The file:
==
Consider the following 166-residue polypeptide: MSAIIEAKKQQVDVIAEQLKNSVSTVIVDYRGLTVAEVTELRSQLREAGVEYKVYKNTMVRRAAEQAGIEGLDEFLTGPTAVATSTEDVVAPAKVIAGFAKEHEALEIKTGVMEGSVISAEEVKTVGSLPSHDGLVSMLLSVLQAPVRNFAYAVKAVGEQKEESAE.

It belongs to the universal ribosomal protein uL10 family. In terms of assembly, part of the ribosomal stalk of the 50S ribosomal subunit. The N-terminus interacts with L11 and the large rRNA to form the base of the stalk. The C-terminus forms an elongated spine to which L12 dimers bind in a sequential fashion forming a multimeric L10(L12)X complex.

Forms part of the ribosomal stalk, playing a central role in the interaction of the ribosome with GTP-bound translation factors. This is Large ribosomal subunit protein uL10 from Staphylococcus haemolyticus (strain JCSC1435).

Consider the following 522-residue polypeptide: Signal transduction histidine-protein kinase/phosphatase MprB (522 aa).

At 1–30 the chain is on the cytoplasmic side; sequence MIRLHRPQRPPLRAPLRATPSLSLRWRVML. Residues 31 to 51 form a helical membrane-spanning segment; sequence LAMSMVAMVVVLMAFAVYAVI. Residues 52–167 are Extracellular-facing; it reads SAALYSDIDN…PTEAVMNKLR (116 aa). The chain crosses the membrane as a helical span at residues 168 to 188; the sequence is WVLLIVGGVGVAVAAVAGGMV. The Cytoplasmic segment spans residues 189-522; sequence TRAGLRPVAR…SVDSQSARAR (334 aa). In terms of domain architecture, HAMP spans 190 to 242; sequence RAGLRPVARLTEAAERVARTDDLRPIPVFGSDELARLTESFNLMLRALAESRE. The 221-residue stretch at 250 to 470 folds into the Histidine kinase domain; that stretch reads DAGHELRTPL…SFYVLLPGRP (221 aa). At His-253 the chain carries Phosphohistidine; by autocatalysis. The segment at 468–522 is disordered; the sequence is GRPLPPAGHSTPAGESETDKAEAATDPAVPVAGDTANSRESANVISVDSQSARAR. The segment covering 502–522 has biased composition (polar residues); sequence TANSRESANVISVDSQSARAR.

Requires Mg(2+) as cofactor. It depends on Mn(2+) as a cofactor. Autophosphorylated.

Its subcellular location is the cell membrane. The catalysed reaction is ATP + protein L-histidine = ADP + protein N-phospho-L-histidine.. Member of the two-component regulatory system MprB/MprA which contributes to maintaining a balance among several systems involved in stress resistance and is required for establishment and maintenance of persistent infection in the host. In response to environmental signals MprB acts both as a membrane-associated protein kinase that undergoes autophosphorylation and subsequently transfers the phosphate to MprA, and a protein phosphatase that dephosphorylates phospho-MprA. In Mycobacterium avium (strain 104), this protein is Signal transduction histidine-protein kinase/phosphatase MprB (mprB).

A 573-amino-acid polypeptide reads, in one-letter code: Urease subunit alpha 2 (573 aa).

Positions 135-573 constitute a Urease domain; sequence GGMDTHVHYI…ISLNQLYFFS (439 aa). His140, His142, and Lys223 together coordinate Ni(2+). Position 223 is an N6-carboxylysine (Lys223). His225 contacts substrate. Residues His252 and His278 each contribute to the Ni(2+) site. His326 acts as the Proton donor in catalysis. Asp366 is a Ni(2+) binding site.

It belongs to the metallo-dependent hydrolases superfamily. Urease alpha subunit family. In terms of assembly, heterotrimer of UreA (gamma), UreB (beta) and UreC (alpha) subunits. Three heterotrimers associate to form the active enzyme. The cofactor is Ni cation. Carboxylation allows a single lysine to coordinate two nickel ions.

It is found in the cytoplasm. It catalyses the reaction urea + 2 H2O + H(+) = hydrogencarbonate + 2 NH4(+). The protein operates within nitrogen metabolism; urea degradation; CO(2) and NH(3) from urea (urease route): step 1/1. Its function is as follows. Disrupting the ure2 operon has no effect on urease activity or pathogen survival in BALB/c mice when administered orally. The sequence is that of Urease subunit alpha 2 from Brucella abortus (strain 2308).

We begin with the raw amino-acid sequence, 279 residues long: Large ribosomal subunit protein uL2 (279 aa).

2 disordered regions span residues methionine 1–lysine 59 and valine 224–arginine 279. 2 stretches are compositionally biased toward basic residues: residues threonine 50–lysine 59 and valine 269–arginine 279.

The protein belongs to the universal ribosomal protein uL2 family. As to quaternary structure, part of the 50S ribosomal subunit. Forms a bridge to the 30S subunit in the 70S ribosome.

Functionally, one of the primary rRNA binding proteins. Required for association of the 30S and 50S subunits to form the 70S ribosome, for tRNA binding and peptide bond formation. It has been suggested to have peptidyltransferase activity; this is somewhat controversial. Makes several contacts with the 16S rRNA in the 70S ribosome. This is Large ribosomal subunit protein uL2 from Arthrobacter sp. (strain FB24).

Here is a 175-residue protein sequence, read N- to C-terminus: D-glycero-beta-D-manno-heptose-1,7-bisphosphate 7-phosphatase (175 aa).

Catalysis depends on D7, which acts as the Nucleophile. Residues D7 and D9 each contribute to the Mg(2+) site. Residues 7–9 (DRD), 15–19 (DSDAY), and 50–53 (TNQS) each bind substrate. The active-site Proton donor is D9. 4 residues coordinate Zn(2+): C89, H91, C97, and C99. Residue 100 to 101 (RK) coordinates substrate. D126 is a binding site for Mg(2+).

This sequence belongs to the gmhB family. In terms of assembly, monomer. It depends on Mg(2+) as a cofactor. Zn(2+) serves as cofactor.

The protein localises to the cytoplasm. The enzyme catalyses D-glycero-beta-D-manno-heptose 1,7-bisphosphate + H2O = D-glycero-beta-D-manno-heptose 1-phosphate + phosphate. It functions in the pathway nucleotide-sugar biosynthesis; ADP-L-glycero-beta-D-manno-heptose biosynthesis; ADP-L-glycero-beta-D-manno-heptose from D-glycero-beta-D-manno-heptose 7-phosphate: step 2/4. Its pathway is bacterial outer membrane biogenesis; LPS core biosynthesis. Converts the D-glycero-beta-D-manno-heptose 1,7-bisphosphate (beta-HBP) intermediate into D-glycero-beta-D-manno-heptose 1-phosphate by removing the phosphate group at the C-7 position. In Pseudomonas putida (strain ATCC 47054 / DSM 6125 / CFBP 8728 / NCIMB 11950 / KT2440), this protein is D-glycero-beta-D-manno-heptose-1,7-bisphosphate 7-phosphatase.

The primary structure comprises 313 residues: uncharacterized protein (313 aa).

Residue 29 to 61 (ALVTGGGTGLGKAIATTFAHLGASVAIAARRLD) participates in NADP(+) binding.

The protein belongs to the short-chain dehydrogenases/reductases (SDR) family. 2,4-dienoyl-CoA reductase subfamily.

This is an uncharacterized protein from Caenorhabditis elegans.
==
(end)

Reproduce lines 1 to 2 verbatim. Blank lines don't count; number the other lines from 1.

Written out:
Consider the following 166-residue polypeptide: MSAIIEAKKQQVDVIAEQLKNSVSTVIVDYRGLTVAEVTELRSQLREAGVEYKVYKNTMVRRAAEQAGIEGLDEFLTGPTAVATSTEDVVAPAKVIAGFAKEHEALEIKTGVMEGSVISAEEVKTVGSLPSHDGLVSMLLSVLQAPVRNFAYAVKAVGEQKEESAE.

It belongs to the universal ribosomal protein uL10 family. In terms of assembly, part of the ribosomal stalk of the 50S ribosomal subunit. The N-terminus interacts with L11 and the large rRNA to form the base of the stalk. The C-terminus forms an elongated spine to which L12 dimers bind in a sequential fashion forming a multimeric L10(L12)X complex.